Indoor Air Quality Alert

Fire season is here, and while, thankfully, it’s not been as bad as last year (so far), the air quality index is certainly being affected in the Western states. (And those with allergies are well aware of the AQI outside!) But, are you aware that indoor air quality can be just as bad if not worse than outdoor air quality?

Mold, mildew, dust, smoke, pet dander as well as other allergens and toxins tend to collect indoors without our noticing. They come in from outside, tracked in on shoes and clothes. Mold and mildew flourish in humid and often hidden spaces. Dust accumulates underneath furniture as well as in high, hard to reach areas and can create a haven for small insects and rodents to nest, lay eggs and leave waste. Smoke seeps in through doors, windows and other potentially drafty spots. Add to that different virus particles and bacteria floating around and accumulating in indoor spaces without anywhere to go, and we’ve got a problem on our hands.

Obviously, the quality and cleanliness of the air in which we are working, learning and living should be a serious consideration. And, not only a consideration, but something we should be taking steps to improve.

Here are 7 ways you can start to improve your indoor air quality today!

Keep floors clean.

Dust and other contaminants tend to collect in carpets and rugs. Regularly vacuuming prevents the build up of these contaminants. So pull out the vacuum and get that thing zooming at least twice a week, and more if you have heavier foot traffic.

And don’t forget about the hard surface floors! Vacuum those on a regular basis, too, and mop to further remove any lingering dust or germs.

Run bathroom exhaust fans.

Constantly running the bathroom exhaust fan helps improve your indoor air quality by continuously drawing air out of the space and pulling fresh air in to replace it. Voila! Cleaner air with the flip of a switch.

Keep your filters fresh.

This includes everything from replacing you’re AC filters regularly, washing and/or changing out vacuum filters, cleaning vents in the kitchen and bathroom, etc. These vents and filters are made to filter out common pollutants, but eventually they fill up and either need replacing or cleaning in order to become effective again.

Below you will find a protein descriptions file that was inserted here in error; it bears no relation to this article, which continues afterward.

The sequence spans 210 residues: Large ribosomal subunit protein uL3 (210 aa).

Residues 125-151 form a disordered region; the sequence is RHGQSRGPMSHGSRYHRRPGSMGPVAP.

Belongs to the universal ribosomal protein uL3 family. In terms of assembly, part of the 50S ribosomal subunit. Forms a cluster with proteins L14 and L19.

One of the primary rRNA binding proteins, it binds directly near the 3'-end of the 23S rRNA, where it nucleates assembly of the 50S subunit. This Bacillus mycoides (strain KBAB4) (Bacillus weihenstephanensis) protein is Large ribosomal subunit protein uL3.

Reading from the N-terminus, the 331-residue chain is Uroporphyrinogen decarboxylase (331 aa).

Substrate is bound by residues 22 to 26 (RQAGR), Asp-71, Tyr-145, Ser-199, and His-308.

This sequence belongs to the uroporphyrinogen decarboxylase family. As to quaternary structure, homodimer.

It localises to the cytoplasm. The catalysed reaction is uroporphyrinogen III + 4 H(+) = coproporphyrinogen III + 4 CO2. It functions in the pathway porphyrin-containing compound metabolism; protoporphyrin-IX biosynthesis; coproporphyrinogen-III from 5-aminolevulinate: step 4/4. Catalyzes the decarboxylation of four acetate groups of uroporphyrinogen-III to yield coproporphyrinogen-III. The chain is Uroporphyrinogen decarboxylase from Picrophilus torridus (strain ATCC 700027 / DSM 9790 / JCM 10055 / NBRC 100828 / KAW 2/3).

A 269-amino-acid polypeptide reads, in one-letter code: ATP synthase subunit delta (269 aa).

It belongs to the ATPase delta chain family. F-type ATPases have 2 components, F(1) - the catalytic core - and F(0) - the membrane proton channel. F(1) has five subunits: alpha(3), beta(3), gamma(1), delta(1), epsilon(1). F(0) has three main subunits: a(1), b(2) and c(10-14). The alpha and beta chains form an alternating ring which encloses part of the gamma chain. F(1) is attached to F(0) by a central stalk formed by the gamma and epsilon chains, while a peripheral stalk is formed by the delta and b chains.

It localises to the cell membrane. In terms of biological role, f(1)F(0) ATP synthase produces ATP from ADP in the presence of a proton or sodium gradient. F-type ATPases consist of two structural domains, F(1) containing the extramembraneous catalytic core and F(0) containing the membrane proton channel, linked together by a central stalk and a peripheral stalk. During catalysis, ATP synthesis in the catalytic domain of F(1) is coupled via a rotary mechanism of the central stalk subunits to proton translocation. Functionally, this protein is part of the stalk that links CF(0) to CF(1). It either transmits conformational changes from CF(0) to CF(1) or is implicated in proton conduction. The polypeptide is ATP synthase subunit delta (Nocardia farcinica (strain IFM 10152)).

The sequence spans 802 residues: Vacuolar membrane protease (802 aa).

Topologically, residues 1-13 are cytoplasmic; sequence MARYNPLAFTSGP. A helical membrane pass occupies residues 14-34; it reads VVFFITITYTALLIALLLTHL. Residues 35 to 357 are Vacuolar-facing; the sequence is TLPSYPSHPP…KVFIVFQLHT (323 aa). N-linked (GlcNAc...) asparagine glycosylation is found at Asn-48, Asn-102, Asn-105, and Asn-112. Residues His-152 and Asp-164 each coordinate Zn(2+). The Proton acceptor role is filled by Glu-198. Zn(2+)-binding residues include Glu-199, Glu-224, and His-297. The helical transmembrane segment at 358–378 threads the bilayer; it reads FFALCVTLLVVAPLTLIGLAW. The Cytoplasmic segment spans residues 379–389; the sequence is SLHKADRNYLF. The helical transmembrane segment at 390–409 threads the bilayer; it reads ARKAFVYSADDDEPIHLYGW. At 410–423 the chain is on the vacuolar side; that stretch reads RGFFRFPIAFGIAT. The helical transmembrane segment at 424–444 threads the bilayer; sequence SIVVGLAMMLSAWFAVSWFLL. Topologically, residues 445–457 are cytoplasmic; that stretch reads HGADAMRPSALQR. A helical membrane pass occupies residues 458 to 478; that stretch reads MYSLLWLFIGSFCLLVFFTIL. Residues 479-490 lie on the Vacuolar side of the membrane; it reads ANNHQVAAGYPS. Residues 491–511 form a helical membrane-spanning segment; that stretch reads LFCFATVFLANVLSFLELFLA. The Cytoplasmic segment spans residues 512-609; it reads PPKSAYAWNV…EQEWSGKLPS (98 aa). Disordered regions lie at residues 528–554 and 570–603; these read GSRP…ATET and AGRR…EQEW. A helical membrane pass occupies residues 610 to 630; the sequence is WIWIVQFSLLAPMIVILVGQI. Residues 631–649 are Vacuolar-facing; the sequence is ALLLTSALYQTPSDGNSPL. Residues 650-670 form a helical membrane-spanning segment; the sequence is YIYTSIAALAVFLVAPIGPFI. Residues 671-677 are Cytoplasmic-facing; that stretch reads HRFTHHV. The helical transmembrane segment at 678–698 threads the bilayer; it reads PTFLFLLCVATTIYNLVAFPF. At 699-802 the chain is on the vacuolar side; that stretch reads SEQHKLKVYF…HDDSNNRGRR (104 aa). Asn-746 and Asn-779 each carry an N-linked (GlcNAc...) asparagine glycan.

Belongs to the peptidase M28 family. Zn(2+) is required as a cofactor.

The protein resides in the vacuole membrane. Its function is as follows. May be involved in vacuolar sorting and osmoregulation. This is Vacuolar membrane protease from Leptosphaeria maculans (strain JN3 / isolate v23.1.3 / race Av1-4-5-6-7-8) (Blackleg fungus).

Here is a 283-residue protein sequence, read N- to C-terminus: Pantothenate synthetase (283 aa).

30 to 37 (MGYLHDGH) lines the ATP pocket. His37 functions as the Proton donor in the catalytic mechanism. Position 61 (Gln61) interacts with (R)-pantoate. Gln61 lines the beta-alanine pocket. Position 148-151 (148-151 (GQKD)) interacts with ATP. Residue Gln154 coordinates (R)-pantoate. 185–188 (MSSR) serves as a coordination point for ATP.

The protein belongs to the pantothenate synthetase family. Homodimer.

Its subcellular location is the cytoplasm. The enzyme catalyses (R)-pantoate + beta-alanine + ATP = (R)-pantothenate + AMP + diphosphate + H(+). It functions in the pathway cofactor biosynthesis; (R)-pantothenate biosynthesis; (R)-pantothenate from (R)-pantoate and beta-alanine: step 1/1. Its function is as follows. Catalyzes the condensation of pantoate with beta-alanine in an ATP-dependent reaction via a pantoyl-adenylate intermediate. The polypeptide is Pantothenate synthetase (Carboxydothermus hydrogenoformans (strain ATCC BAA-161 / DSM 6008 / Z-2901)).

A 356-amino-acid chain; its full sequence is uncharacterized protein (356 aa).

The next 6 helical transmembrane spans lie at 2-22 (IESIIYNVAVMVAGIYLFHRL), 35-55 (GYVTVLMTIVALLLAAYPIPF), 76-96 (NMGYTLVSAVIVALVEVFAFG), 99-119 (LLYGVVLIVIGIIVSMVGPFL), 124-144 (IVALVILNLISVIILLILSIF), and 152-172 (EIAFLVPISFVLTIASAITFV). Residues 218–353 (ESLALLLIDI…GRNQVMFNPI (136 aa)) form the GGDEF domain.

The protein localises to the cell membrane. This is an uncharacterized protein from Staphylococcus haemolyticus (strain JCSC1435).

Clean air ducts.

The air ducts in your business or home are distributing hot and cold air to keep things comfy regardless of the season. But if the ducts aren’t maintained well, they can also distribute contaminants into each room. Dust, dander and sometimes mold can build up in air ducts, causing indoor air quality to decrease. Have a professional come out and check your ducts to ensure that they are only circulating fresh, clean air.

Place floor mats at every entrance.

Your shoes travel many different places and pick up all kinds of dirt, germs, allergens and occasionally other icky substances that we won’t mention here. (We’ll just say it usually has something to do with when your neighbor forgets to clean up after their dog.) Whether you realize it or not, these contaminants are being tracked into every building and home you step foot in and affect the overall air quality of that building. You can minimize the negative effects, however, by placing floor mats at every entrance. Floor mats will grab and absorb the junk off the bottom of your shoes whenever you walk over them. (Don’t forget to clean these regularly when you clean your other rugs, though!)

Invest in a good air purifier.

An air purifier constantly works to keep the air clean and fresh by removing bacteria and contaminants from the air that we can’t see. We’ve found that Fellowes has an amazing line of air purifiers that are 99.99% effective in reducing airborne particles in only one hour! Check out this product demo to see this baby at work. If you’re interested in getting one for your home or business, contact us here and we can help you find a purifier that is suitable for your space.

Open the windows.

Of course, right now, opening our windows is not the best idea with all the smoke floating around outside. We certainly don’t want to let that in! However, when smoke isn’t an issue, opening up the windows can help to further circulate bad air out and let fresh air in.

Though we can’t do much to get rid of the smoke affecting our area, at least we can have some control over the air we are breathing inside. Hopefully these tips will help you to breathe a little easier with cleaner air!